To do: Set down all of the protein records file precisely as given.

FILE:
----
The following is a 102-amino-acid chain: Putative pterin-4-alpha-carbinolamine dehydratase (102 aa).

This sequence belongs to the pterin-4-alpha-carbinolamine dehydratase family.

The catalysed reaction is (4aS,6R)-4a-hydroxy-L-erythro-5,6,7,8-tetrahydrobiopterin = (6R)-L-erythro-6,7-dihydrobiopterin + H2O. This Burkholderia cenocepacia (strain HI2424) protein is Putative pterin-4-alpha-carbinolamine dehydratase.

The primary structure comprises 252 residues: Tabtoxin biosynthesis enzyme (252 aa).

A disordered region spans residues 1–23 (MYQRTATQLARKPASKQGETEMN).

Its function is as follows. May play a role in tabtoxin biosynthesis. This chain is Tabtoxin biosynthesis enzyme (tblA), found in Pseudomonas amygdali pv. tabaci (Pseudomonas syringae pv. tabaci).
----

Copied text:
The following is a 102-amino-acid chain: Putative pterin-4-alpha-carbinolamine dehydratase (102 aa).

This sequence belongs to the pterin-4-alpha-carbinolamine dehydratase family.

The catalysed reaction is (4aS,6R)-4a-hydroxy-L-erythro-5,6,7,8-tetrahydrobiopterin = (6R)-L-erythro-6,7-dihydrobiopterin + H2O. This Burkholderia cenocepacia (strain HI2424) protein is Putative pterin-4-alpha-carbinolamine dehydratase.

The primary structure comprises 252 residues: Tabtoxin biosynthesis enzyme (252 aa).

A disordered region spans residues 1–23 (MYQRTATQLARKPASKQGETEMN).

Its function is as follows. May play a role in tabtoxin biosynthesis. This chain is Tabtoxin biosynthesis enzyme (tblA), found in Pseudomonas amygdali pv. tabaci (Pseudomonas syringae pv. tabaci).